Elizabeth Fleming

It’s summertime here in Florida, which means sea turtle nesting season is well underway with female turtles swimming ashore and laying eggs along our sandy beaches. About 60 days later, the hatchlings will make their mad dash back to the ocean.

Loggerhead turtle at sunset
Jeff Kutz
A loggerhead sea turtle.

Florida’s beaches are globally important for sea turtle nesting. In fact, Florida beaches host the largest aggregation of threatened loggerhead turtles in the world. Nesting of endangered green and leatherback sea turtles has been steadily increasing on Florida beaches and is regionally significant. Two other endangered species, Kemp’s ridley and hawksbill turtles, nest less frequently in the state but forage in Florida waters. Overall, nearly 90% of sea turtle nesting in the continental United States occurs on Florida’s beaches!

Sea turtles’ nesting season along Florida’s Atlantic coast officially starts in March. The nesting season in other southeastern states and on the Gulf Coast starts around May. Nesting females come ashore at night to dig their nests and lay eggs. Whether an egg hatches as male or female depends on sand temperature.  

Cool Dudes and Hot Chicks

For sea turtles, eggs incubating in 88 degrees Fahrenheit or hotter sand will hatch as female. Those incubated below that temperature will hatch as male. Typically, eggs on the top of a clutch will become warmer with increased sun exposure and eggs buried further down in the sandy nest will stay cooler. Nesting females that lay their clutches in more shaded locations — such as on protected beaches with maintained dunes, natural forest cover and other vegetation — hatch more males.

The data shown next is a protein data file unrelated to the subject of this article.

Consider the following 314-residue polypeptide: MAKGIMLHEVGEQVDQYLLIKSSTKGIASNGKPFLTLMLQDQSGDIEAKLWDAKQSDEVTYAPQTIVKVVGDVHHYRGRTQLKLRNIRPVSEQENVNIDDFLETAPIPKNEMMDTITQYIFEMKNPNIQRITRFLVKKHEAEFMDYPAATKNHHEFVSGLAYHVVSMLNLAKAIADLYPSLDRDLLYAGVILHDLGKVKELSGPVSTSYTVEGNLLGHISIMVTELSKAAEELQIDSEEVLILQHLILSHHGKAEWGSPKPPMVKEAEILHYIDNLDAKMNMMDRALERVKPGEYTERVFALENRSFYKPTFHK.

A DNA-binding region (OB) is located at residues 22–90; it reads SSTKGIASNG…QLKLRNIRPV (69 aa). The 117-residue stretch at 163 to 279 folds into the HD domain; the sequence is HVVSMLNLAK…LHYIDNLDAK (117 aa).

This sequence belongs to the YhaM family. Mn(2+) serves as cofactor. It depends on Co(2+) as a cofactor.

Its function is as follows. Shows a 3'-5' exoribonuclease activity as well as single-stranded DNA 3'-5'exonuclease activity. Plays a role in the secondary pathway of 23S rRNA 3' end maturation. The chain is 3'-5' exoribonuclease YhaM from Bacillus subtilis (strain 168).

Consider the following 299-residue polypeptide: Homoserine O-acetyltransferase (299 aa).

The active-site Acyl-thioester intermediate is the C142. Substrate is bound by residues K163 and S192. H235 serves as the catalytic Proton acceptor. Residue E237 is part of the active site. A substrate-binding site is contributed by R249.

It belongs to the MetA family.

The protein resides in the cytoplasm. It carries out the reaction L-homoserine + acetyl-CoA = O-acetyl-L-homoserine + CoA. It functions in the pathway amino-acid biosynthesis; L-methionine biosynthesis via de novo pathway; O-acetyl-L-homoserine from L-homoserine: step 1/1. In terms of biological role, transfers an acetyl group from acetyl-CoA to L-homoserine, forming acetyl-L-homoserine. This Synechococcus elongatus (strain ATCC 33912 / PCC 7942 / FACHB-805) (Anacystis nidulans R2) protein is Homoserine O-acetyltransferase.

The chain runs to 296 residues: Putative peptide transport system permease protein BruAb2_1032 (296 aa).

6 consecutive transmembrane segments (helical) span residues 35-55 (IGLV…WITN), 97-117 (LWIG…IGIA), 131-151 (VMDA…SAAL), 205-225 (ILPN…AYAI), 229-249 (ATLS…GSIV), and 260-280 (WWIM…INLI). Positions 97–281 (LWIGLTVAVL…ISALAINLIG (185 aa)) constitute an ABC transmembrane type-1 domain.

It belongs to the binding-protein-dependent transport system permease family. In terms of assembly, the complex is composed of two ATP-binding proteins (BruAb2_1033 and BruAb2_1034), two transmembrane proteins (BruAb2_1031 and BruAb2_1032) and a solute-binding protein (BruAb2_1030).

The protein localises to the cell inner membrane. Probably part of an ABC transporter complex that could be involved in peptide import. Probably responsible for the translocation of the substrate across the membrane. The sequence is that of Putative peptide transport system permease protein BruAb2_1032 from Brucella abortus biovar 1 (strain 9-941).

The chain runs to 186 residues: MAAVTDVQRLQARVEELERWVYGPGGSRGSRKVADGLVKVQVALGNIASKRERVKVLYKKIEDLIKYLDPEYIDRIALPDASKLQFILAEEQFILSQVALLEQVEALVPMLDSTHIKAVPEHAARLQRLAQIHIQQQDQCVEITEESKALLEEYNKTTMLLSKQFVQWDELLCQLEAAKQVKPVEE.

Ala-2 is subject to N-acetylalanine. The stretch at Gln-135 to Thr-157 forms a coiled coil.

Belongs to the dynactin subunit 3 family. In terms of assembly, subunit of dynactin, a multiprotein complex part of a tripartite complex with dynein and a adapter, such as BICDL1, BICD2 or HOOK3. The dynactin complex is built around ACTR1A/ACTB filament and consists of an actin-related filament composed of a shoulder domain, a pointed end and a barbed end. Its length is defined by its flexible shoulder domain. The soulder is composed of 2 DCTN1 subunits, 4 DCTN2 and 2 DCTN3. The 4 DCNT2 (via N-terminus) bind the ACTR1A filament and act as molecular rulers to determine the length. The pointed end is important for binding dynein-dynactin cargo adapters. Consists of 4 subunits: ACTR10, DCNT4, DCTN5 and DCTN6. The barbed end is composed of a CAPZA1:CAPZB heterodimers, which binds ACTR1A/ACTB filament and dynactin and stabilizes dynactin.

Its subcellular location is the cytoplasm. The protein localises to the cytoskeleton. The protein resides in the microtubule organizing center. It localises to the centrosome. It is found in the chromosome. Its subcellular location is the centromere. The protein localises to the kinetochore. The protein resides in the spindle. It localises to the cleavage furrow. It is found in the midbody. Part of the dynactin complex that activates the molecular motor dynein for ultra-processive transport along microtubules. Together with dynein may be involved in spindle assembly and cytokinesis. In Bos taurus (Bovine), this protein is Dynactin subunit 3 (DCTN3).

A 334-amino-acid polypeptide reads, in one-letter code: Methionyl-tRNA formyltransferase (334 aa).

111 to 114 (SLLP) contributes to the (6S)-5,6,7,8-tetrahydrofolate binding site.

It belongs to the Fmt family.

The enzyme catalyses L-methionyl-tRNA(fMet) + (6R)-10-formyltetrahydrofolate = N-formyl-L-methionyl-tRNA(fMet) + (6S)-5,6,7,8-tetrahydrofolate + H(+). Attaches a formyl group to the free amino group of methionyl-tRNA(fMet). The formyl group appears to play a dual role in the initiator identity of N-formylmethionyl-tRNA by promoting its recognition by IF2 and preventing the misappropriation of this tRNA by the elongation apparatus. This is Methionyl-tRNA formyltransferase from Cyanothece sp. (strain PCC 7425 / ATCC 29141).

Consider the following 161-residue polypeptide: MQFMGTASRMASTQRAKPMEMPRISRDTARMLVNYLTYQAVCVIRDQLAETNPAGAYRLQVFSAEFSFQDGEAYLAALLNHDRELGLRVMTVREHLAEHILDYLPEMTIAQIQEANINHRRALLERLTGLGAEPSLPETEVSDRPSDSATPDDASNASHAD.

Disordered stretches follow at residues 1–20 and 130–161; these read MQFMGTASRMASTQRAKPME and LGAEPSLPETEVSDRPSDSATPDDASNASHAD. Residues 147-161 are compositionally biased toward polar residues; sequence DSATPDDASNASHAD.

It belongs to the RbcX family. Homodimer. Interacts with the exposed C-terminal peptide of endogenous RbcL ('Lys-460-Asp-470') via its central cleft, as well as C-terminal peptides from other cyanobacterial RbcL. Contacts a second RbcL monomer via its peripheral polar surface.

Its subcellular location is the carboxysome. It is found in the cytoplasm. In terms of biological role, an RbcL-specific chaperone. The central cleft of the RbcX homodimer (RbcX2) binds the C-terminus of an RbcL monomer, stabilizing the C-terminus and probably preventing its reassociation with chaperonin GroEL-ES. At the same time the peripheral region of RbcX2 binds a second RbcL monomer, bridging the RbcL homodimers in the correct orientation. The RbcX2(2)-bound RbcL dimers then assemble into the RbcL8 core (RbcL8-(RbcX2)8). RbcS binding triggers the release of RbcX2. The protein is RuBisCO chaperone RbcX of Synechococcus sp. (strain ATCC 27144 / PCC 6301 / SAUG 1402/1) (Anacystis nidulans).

2014.07.25 - Leatherback Sea Turtle Hatchlings - Amelia Island - Florida - Kathryn Brooks
Kathryn Brooks
Leatherback sea turtle hatchlings on Amelia Island, Florida.

With global temperatures on the rise due to climate change, sea turtle researchers are finding a disproportionate number of female hatchlings. This is likely linked to hotter temperatures starting earlier in the season and lasting longer, hotter sand temperatures and decreased vegetation that would otherwise provide shade. Some surveys indicate at least 90% of sea turtle hatchlings in Florida are female, which could have major implications for some species.

From Egg to Sea

Male or female, when the tiny hatchlings emerge from the nest as a group, they need to make it to the ocean as quickly as possible. Baby turtles orient themselves to the brightest horizon and rush towards it. On natural beaches, the brightest light comes from reflections from the moon and stars over the water, which guide the turtles towards the ocean.

Loggerhead Sea Turtle Hatchling heading towards ocean - Florida
Andre Johnson/iStock Photo
A loggerhead sea turtle hatchling headed towards the ocean during sunrise on a South Florida beach.